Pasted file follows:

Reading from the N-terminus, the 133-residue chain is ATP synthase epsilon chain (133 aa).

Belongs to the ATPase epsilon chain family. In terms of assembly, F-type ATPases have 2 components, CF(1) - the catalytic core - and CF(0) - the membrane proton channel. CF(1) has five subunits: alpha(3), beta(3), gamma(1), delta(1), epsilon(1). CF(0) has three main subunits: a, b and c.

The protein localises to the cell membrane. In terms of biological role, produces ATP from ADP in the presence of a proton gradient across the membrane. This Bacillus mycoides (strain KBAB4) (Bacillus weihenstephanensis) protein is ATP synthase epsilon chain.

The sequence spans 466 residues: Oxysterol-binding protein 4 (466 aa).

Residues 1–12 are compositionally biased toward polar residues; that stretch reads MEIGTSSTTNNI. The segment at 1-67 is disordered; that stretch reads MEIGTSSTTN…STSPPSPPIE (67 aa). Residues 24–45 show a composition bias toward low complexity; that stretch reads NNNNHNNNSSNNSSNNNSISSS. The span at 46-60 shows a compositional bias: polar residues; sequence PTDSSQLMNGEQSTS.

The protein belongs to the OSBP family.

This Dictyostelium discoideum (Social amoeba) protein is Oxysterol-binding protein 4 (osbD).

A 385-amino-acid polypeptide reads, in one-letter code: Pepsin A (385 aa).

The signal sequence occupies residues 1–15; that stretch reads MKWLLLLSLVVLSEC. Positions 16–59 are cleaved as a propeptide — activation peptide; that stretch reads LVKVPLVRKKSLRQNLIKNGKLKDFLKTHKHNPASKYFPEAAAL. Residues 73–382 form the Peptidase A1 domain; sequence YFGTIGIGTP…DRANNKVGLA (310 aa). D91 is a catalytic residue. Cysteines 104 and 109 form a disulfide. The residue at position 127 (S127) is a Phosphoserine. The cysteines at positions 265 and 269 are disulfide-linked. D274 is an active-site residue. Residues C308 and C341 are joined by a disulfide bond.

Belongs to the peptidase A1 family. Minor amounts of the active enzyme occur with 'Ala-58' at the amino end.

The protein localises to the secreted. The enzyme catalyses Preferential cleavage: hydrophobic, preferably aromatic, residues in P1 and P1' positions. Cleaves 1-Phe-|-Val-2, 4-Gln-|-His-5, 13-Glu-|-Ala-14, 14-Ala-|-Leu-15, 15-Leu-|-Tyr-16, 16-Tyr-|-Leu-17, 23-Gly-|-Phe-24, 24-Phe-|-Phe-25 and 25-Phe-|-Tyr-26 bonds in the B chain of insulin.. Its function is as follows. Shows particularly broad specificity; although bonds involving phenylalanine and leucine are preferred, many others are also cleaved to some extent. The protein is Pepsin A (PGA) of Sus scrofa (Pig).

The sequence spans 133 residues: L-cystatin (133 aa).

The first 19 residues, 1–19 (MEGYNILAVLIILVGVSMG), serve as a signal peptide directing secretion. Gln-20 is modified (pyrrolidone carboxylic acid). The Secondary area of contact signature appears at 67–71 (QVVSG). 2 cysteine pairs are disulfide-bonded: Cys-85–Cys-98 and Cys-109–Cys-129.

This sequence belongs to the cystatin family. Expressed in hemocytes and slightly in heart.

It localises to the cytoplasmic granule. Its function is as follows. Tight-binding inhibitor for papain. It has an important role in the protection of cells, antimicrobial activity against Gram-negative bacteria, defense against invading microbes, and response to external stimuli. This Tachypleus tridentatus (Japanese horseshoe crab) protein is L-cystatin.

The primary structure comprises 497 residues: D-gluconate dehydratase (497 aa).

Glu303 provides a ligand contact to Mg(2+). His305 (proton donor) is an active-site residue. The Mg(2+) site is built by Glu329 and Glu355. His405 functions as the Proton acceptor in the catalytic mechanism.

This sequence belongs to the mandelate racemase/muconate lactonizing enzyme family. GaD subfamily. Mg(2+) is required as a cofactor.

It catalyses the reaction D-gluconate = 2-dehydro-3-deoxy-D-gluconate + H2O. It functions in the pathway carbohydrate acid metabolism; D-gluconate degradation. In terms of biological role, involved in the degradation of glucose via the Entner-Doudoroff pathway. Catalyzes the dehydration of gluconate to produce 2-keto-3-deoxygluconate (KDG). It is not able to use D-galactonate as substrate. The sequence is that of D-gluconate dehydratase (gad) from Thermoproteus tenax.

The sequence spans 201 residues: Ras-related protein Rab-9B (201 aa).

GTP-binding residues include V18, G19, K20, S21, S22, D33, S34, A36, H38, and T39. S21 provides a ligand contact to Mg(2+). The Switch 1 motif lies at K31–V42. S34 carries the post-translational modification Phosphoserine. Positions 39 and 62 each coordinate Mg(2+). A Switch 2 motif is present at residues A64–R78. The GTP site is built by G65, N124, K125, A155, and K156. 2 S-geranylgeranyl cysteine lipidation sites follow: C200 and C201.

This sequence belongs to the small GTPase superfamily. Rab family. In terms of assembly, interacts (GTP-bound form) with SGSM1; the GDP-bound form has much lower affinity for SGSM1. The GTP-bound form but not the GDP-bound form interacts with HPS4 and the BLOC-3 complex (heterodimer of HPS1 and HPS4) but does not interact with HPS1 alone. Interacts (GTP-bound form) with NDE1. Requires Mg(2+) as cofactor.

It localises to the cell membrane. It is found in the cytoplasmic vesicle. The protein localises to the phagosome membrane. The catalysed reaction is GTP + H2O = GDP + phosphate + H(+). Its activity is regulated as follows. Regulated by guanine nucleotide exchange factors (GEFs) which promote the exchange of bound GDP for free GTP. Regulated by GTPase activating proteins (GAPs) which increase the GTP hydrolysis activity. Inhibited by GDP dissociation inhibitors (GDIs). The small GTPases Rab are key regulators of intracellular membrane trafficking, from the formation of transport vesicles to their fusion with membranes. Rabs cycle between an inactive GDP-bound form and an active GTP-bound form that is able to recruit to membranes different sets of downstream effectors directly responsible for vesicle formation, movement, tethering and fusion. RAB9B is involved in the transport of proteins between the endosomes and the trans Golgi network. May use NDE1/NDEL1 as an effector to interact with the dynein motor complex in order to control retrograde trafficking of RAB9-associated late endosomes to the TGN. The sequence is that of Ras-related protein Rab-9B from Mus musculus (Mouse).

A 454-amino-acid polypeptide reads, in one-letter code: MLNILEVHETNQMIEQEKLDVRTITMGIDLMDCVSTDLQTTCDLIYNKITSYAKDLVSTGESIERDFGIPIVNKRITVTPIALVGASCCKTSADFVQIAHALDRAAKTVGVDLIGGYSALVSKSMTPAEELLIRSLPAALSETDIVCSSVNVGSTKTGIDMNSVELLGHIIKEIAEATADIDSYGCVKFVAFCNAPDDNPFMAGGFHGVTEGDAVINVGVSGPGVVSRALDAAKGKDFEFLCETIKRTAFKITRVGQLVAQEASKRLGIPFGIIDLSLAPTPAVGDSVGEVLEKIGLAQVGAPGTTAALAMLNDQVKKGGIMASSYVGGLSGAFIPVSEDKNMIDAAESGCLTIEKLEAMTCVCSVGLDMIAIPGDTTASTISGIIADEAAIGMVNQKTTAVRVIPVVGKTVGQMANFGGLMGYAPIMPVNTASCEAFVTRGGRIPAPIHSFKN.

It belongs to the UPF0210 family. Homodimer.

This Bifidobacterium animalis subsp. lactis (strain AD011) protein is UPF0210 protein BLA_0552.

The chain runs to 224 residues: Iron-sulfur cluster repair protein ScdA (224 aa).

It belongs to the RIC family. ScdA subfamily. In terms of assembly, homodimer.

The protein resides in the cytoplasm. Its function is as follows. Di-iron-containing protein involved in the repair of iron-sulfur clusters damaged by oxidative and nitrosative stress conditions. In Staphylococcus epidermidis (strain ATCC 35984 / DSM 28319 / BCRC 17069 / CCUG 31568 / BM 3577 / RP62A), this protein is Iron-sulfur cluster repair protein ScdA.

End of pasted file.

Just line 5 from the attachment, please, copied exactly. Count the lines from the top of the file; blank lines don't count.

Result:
Residues 1–12 are compositionally biased toward polar residues; that stretch reads MEIGTSSTTNNI. The segment at 1-67 is disordered; that stretch reads MEIGTSSTTN…STSPPSPPIE (67 aa). Residues 24–45 show a composition bias toward low complexity; that stretch reads NNNNHNNNSSNNSSNNNSISSS. The span at 46-60 shows a compositional bias: polar residues; sequence PTDSSQLMNGEQSTS.